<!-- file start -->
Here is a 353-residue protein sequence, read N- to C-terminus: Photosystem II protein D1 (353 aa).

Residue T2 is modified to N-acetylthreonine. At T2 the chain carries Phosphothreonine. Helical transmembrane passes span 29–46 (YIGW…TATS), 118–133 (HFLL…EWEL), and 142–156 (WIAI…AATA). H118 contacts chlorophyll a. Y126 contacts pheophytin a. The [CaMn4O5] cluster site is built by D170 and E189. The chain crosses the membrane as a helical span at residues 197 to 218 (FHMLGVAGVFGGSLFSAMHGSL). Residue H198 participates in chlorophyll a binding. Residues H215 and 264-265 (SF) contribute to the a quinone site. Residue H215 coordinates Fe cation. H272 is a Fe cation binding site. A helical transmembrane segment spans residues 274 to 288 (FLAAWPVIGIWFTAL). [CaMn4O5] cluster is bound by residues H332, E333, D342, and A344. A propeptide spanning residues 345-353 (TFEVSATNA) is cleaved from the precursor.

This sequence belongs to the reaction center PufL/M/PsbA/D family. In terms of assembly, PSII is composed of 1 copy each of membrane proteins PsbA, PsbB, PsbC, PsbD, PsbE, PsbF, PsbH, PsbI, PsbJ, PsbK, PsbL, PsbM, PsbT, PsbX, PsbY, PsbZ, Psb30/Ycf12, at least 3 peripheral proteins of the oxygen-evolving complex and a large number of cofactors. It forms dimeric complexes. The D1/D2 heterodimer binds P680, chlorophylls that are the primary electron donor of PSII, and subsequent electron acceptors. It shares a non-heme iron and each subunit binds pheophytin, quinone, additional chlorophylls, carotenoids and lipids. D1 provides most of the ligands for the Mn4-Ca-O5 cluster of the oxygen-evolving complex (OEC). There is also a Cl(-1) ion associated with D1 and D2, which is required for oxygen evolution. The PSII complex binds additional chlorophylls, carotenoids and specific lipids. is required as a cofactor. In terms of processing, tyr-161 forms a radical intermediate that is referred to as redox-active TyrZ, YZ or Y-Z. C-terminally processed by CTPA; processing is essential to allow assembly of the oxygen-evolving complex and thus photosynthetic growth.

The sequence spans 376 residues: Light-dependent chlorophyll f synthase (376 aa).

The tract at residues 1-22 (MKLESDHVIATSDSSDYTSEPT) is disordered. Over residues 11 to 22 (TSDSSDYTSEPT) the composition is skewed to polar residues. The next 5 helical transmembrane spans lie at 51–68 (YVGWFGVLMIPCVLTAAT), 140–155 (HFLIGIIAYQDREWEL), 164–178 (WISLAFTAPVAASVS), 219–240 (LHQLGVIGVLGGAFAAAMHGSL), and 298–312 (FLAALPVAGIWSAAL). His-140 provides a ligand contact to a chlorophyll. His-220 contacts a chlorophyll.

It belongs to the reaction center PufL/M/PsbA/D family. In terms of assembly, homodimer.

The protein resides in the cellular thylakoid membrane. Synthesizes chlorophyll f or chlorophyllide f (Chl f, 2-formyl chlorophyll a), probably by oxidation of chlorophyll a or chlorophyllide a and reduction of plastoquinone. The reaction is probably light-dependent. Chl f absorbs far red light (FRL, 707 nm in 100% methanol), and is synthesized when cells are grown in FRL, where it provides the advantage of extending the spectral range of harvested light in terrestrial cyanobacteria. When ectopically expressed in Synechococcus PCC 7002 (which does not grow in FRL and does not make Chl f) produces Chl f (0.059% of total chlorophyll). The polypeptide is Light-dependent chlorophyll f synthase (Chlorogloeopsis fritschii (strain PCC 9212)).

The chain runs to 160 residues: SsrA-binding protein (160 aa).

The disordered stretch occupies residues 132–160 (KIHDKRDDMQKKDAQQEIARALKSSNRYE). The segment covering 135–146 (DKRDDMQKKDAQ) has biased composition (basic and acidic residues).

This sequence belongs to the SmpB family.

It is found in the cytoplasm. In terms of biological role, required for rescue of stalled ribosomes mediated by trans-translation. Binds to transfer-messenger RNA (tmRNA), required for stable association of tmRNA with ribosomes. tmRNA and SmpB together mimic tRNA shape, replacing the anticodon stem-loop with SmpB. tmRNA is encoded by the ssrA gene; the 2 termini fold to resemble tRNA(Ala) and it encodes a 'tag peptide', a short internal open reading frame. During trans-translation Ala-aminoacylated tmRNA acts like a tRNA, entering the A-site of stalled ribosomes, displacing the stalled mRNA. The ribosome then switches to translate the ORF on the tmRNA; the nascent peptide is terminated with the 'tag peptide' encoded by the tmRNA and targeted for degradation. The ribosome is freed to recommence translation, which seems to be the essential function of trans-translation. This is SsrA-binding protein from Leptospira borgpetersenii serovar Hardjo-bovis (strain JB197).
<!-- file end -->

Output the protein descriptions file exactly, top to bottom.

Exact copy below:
Here is a 353-residue protein sequence, read N- to C-terminus: Photosystem II protein D1 (353 aa).

Residue T2 is modified to N-acetylthreonine. At T2 the chain carries Phosphothreonine. Helical transmembrane passes span 29–46 (YIGW…TATS), 118–133 (HFLL…EWEL), and 142–156 (WIAI…AATA). H118 contacts chlorophyll a. Y126 contacts pheophytin a. The [CaMn4O5] cluster site is built by D170 and E189. The chain crosses the membrane as a helical span at residues 197 to 218 (FHMLGVAGVFGGSLFSAMHGSL). Residue H198 participates in chlorophyll a binding. Residues H215 and 264-265 (SF) contribute to the a quinone site. Residue H215 coordinates Fe cation. H272 is a Fe cation binding site. A helical transmembrane segment spans residues 274 to 288 (FLAAWPVIGIWFTAL). [CaMn4O5] cluster is bound by residues H332, E333, D342, and A344. A propeptide spanning residues 345-353 (TFEVSATNA) is cleaved from the precursor.

This sequence belongs to the reaction center PufL/M/PsbA/D family. In terms of assembly, PSII is composed of 1 copy each of membrane proteins PsbA, PsbB, PsbC, PsbD, PsbE, PsbF, PsbH, PsbI, PsbJ, PsbK, PsbL, PsbM, PsbT, PsbX, PsbY, PsbZ, Psb30/Ycf12, at least 3 peripheral proteins of the oxygen-evolving complex and a large number of cofactors. It forms dimeric complexes. The D1/D2 heterodimer binds P680, chlorophylls that are the primary electron donor of PSII, and subsequent electron acceptors. It shares a non-heme iron and each subunit binds pheophytin, quinone, additional chlorophylls, carotenoids and lipids. D1 provides most of the ligands for the Mn4-Ca-O5 cluster of the oxygen-evolving complex (OEC). There is also a Cl(-1) ion associated with D1 and D2, which is required for oxygen evolution. The PSII complex binds additional chlorophylls, carotenoids and specific lipids. is required as a cofactor. In terms of processing, tyr-161 forms a radical intermediate that is referred to as redox-active TyrZ, YZ or Y-Z. C-terminally processed by CTPA; processing is essential to allow assembly of the oxygen-evolving complex and thus photosynthetic growth.

The sequence spans 376 residues: Light-dependent chlorophyll f synthase (376 aa).

The tract at residues 1-22 (MKLESDHVIATSDSSDYTSEPT) is disordered. Over residues 11 to 22 (TSDSSDYTSEPT) the composition is skewed to polar residues. The next 5 helical transmembrane spans lie at 51–68 (YVGWFGVLMIPCVLTAAT), 140–155 (HFLIGIIAYQDREWEL), 164–178 (WISLAFTAPVAASVS), 219–240 (LHQLGVIGVLGGAFAAAMHGSL), and 298–312 (FLAALPVAGIWSAAL). His-140 provides a ligand contact to a chlorophyll. His-220 contacts a chlorophyll.

It belongs to the reaction center PufL/M/PsbA/D family. In terms of assembly, homodimer.

The protein resides in the cellular thylakoid membrane. Synthesizes chlorophyll f or chlorophyllide f (Chl f, 2-formyl chlorophyll a), probably by oxidation of chlorophyll a or chlorophyllide a and reduction of plastoquinone. The reaction is probably light-dependent. Chl f absorbs far red light (FRL, 707 nm in 100% methanol), and is synthesized when cells are grown in FRL, where it provides the advantage of extending the spectral range of harvested light in terrestrial cyanobacteria. When ectopically expressed in Synechococcus PCC 7002 (which does not grow in FRL and does not make Chl f) produces Chl f (0.059% of total chlorophyll). The polypeptide is Light-dependent chlorophyll f synthase (Chlorogloeopsis fritschii (strain PCC 9212)).

The chain runs to 160 residues: SsrA-binding protein (160 aa).

The disordered stretch occupies residues 132–160 (KIHDKRDDMQKKDAQQEIARALKSSNRYE). The segment covering 135–146 (DKRDDMQKKDAQ) has biased composition (basic and acidic residues).

This sequence belongs to the SmpB family.

It is found in the cytoplasm. In terms of biological role, required for rescue of stalled ribosomes mediated by trans-translation. Binds to transfer-messenger RNA (tmRNA), required for stable association of tmRNA with ribosomes. tmRNA and SmpB together mimic tRNA shape, replacing the anticodon stem-loop with SmpB. tmRNA is encoded by the ssrA gene; the 2 termini fold to resemble tRNA(Ala) and it encodes a 'tag peptide', a short internal open reading frame. During trans-translation Ala-aminoacylated tmRNA acts like a tRNA, entering the A-site of stalled ribosomes, displacing the stalled mRNA. The ribosome then switches to translate the ORF on the tmRNA; the nascent peptide is terminated with the 'tag peptide' encoded by the tmRNA and targeted for degradation. The ribosome is freed to recommence translation, which seems to be the essential function of trans-translation. This is SsrA-binding protein from Leptospira borgpetersenii serovar Hardjo-bovis (strain JB197).